Control vs. Empowerment Structures

While talking with a CPM practitioner today, I was struck by something he said that crystallized something I’ve heard and seen many times.

There are two kinds of organizational systems which can be created: systems that control, and systems that empower.

We create controlling systems largely out of our fears. These systems say, “Wait, let’s think about this.” There are things in life that can go wrong – sometimes mildly wrong, sometimes horribly and tragically wrong, sometimes fatally wrong, sometimes eternally wrong. We want to prevent this, so we create structures of prevention and control.

  • We provide controls on the flow of finances to prevent misappropriation and criminal activity.
  • We provide border guards, stations, and processes to prevent the “bad guys” from getting in.
  • We provide education, laws, and police to prevent bad driving and accidents on the road.
  • We put in place controls of who can teach in positions of theological authority because we’re afraid of heresy and wrong belief.
  • We put in place controls over medicines–especially potentially fatal or addictive drugs–because we’re afraid they’ll be used wrongly or abusively.
  • We provide different levels of management, from supervisors to middle management to executive decisions to boards of directors, to prevent bad corporate decision-making.

Controlling structures are, by definition, intended to constrict possible forms of action and to literally slow things down so that bad decisions aren’t made reflexively.

Controls are about the things we must do but we might do wrong.

The problem with controlling structures in the church: it tends to reinforce the idea that without proper training and authorization, we should not be evangelizing or making disciples. We want to prevent bad disciplemaking, but controlling structures do not naturally encourage good disciple-making. Controlling structures say “no, unless..”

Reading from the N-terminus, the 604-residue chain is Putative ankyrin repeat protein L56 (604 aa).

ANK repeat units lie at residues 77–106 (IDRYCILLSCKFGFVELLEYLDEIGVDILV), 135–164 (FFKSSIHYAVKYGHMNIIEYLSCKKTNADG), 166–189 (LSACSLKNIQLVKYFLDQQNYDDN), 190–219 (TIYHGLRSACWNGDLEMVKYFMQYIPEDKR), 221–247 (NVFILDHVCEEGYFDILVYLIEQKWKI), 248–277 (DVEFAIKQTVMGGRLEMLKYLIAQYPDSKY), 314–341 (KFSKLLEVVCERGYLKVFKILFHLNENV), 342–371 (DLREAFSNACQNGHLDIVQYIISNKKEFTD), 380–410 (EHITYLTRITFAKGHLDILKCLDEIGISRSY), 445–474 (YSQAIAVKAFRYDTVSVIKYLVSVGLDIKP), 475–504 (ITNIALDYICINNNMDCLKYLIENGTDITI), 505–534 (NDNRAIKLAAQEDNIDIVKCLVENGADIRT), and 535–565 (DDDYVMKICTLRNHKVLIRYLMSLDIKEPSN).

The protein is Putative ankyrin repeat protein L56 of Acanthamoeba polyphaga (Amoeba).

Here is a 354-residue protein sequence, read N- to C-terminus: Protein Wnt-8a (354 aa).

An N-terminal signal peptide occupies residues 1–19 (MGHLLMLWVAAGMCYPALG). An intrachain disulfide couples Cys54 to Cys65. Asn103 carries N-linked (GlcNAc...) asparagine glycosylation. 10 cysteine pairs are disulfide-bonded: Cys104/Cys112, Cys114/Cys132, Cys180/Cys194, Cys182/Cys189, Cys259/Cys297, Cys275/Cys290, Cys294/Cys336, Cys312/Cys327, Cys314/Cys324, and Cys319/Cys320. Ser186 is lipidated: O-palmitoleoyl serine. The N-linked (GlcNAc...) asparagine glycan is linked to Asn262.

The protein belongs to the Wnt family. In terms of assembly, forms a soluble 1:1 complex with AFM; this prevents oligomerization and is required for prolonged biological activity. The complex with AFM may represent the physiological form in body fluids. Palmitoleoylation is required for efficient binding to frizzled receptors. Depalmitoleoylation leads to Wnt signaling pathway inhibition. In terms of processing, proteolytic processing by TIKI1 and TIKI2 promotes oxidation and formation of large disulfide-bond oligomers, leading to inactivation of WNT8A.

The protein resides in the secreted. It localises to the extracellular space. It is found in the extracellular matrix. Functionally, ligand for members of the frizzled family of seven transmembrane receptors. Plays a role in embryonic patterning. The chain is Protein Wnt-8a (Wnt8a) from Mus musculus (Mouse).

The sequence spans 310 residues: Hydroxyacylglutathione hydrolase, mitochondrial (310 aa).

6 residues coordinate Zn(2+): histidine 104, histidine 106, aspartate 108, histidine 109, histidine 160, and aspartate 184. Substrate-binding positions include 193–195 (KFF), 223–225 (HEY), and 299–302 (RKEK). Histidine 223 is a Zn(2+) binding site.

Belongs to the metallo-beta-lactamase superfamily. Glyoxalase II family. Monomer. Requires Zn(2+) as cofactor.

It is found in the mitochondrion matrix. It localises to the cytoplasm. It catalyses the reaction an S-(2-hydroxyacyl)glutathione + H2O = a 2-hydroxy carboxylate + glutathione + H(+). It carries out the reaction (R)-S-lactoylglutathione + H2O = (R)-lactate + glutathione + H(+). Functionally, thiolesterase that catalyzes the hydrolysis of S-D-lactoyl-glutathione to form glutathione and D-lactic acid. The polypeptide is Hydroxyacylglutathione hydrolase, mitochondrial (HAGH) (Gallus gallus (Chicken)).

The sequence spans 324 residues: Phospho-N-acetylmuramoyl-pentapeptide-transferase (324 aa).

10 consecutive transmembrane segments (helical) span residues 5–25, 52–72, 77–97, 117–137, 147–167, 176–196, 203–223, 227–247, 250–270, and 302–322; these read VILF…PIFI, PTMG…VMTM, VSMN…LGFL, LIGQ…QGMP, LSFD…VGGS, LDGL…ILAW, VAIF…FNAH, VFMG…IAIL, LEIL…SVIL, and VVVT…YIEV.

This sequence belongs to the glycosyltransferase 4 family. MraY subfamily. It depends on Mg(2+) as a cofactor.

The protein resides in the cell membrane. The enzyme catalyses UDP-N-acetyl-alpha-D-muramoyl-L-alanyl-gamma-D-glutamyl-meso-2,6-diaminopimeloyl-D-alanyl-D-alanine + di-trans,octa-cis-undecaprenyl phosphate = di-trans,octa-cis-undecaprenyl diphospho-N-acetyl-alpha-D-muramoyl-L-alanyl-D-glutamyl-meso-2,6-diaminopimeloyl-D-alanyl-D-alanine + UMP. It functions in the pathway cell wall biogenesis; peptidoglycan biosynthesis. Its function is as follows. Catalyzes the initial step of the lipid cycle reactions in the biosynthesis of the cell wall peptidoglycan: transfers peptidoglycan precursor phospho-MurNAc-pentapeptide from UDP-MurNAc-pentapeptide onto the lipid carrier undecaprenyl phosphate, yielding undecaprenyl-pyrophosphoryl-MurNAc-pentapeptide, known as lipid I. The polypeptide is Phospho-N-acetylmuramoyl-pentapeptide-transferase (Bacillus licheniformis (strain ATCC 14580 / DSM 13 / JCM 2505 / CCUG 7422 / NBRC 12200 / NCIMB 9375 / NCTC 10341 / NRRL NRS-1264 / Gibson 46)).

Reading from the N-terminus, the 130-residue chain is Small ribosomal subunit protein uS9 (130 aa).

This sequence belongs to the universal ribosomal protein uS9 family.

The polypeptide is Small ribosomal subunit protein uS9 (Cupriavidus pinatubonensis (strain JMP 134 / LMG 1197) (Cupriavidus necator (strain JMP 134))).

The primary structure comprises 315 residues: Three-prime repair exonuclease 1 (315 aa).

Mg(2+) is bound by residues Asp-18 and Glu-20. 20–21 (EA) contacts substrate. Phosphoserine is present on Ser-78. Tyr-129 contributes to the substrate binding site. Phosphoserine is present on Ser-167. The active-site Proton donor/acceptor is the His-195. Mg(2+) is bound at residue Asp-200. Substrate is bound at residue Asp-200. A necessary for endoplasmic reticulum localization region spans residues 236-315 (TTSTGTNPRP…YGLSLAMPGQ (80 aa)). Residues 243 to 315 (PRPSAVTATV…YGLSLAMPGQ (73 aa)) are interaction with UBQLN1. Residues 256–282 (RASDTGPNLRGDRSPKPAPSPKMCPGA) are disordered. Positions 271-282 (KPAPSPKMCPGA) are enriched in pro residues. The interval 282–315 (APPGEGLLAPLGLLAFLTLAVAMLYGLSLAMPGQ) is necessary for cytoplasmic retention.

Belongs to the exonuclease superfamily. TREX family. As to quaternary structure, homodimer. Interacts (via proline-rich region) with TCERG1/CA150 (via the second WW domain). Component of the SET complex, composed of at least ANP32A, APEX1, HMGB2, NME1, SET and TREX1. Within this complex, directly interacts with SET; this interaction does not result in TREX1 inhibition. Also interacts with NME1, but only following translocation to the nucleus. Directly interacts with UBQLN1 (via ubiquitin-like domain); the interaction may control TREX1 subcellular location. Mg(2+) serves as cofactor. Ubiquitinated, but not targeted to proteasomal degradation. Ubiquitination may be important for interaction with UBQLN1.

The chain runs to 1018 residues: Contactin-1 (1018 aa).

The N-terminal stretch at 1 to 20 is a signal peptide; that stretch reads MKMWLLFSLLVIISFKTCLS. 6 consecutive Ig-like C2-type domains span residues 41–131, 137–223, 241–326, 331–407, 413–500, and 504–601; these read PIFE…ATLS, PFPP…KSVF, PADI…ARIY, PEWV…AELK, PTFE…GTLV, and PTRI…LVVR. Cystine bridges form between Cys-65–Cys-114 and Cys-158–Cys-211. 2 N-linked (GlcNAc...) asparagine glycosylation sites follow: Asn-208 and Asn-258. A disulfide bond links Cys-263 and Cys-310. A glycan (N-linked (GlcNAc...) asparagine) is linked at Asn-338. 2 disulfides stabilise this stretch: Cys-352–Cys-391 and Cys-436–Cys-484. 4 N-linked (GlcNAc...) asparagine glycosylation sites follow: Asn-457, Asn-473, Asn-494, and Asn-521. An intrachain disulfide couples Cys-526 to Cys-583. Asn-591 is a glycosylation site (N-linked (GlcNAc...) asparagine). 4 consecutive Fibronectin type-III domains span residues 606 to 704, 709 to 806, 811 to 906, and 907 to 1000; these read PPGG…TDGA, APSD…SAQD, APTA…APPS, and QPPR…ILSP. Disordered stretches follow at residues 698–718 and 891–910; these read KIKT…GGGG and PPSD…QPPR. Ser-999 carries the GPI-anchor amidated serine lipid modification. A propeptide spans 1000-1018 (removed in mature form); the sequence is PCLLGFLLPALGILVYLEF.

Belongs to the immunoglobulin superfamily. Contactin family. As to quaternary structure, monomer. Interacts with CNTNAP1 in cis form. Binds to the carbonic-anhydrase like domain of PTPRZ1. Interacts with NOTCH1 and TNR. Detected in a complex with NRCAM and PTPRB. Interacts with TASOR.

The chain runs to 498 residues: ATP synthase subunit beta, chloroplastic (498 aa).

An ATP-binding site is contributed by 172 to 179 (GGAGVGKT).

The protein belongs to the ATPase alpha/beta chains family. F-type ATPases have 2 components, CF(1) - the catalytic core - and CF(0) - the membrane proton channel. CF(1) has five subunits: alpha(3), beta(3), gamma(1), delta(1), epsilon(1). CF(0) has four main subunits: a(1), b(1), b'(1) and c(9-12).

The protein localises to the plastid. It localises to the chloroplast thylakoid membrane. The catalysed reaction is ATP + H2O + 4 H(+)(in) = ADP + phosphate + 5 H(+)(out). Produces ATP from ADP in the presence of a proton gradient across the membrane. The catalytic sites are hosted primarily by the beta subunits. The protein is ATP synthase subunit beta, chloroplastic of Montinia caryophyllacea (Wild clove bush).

Empowering systems, on the other hand, encourage our passions. They say, “Yes, and…!” There are things in life that can go right – sometimes wildly right, sometimes fantastically and eternally right, with thousands coming to faith. We want to encourage that, so we create systems to lift up, encourage, fuel, catalyze, power. Yes, you should share your faith, and if you will let us, we can help you do it better.

  • We encourage you to speak up and tell people what God has done for you.
  • We encourage you to ask people how you can pray for them.
  • We provide training to help you better share your faith and to make disciples, which we are all commissioned and commanded to do.

Empowering structures are intended to speed things up – to make things better in order to improve efficiency and effectiveness – we say “yes” to the things we should do and we do them well.

Yes, there are times we need control structures in the church. But if controls outnumber empowering structures – structures that intentionally lift up, encourage, and improve activity – then we will have a problem, and that problem will demonstrate itself through very slow growth, stagnation, and decline.

Small Spaces and Security

One of the things to bear in mind when sharing stories is: the smaller the space, the more sensitive to security it will be.

It’s easy to say “India [or China or Indonesia or similar places] are engaged by missionaries.” These are huge population zones, and saying this gives little away that isn’t already obvious.

It’s really not too bad to say this about very large provinces (e.g. places with, say, populations of 10 million or more).

But if we were to say this about a very small population area – for example, with populations in the range of 1,000 to even 100,000 – it could be far more problematic.

Saying such things about such places could result in punitive action by either governments or mobs. There have been cases where people posted stories on Facebook or Twitter, which were then seen by people living in those places and resulted in mob action. (There are people on social media who are running active searches for their people group or their place; I have had to block people on Twitter so that I don’t show up in their searches.)

I have also seen news articles in secular press–even recently–about Christian efforts in very restricted spaces. We need to be thoughtful and careful about sharing with the press, and even resharing even these already-public posts. It is a fine line to walk.

Being an active advocate for a people group or a place requires us to be thoughtful about how we share and who with. Mobilization does not necessarily require us to share all that we know, all the time, in all venues.

Surveillance in China